MS: Walker Sands’ 2014 Future of Retail Study found an interesting contrast between the number of consumers who no longer carry cash and the number of consumers currently using mobile payment solutions. The survey of more than 1,000 U.S. consumers revealed that 20 percent don’t carry any cash and 60 percent carry less than $20. Yet, fewer than 10 percent of respondents report using passbook-like apps for payments, and only 5 percent are members of any subscription-based retail service.

Figure 1: Cash held by respondents to Walker Sands survey

It seems both convenience and security play a role in the barriers to mobile payment solutions. Whether they are embedded in an application on a smartphone or are part of a universal card such as Coin, the current mobile payment solutions offered to consumers are neither seamless nor safe enough to justify the shift away from more familiar forms of payment. The next step is technology that can ensure security and effortless integration into the existing e-commerce framework for consumers and retailers alike.

DM: What sorts of changes must brick and mortar banks make to be friendlier to users who want to be part of the IoT?

MS: There’s opportunity for banks, as well as other businesses operating in the customer service industry, to be more connected to their customer base through the Internet of Things and some of this is already starting to pop up. Banks that have begun to move into a more digital space—offering remote check-deposit and engaging, online tracking of saving and spending history—will most likely continue to see success as consumers become more involved in the Internet of Things.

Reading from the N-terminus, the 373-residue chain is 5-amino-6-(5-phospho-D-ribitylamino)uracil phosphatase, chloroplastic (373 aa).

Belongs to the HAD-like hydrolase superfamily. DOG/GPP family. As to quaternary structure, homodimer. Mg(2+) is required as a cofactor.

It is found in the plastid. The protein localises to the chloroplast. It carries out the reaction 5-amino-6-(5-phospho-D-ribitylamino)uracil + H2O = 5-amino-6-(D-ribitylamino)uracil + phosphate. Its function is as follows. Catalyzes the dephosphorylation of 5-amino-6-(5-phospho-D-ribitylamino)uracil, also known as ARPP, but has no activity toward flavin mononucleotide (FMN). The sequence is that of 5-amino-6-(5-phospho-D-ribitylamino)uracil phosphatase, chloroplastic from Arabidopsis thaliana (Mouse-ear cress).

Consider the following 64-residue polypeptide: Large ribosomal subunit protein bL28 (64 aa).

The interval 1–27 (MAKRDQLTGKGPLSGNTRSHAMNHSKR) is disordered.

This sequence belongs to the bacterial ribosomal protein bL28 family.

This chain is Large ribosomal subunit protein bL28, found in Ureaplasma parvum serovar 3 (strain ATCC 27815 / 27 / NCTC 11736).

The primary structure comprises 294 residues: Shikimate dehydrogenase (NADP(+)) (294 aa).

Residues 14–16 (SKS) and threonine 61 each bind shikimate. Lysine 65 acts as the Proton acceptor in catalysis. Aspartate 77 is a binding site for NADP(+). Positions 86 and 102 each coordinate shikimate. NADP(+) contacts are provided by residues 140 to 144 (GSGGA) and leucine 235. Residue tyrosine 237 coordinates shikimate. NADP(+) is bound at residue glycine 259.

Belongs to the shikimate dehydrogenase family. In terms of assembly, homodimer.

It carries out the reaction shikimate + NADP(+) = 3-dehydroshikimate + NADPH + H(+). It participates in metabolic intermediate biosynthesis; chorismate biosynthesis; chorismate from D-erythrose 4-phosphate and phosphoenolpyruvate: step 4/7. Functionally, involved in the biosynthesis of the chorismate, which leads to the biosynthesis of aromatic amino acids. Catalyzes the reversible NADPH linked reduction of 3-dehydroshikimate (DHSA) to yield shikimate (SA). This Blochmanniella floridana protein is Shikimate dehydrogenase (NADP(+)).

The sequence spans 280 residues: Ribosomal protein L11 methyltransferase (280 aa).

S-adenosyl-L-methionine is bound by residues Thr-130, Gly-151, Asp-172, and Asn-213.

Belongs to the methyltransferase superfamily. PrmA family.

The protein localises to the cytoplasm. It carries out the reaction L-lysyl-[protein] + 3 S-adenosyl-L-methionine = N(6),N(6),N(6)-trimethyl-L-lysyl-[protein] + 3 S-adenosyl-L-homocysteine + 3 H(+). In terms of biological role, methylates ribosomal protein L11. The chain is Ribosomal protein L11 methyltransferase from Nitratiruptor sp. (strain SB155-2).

There are a number of startups that are extending the reach of banks by allowing consumers to more easily pay for what they want, how they want. Banks would do well to keep an open mind when it comes to this space by adapting to the consumer’s desire to pay for things in new ways.

The other perspective, however, is that organizations such as banks need to be careful about managing consumer privacy expectations. The amount of data that is currently accessible is staggering, but it will be even more so once connected homes and cars become the norm. Banks will need to be as transparent as possible about who has access to a customer’s financial information, as well as ensure the highest level of information security.

DM: Can you provide an example of a retailer that is doing mobile payments “right”? What exactly distinguishes the solution?